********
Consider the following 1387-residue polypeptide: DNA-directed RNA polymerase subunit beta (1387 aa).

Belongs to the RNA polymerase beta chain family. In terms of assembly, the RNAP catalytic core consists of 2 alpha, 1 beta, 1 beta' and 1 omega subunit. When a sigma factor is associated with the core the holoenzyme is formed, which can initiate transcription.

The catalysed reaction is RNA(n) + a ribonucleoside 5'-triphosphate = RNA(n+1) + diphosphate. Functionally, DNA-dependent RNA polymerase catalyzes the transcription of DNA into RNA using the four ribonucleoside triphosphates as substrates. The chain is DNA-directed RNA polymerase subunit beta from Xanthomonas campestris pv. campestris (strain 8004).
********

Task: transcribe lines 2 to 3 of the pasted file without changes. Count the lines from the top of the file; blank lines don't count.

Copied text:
Belongs to the RNA polymerase beta chain family. In terms of assembly, the RNAP catalytic core consists of 2 alpha, 1 beta, 1 beta' and 1 omega subunit. When a sigma factor is associated with the core the holoenzyme is formed, which can initiate transcription.

The catalysed reaction is RNA(n) + a ribonucleoside 5'-triphosphate = RNA(n+1) + diphosphate. Functionally, DNA-dependent RNA polymerase catalyzes the transcription of DNA into RNA using the four ribonucleoside triphosphates as substrates. The chain is DNA-directed RNA polymerase subunit beta from Xanthomonas campestris pv. campestris (strain 8004).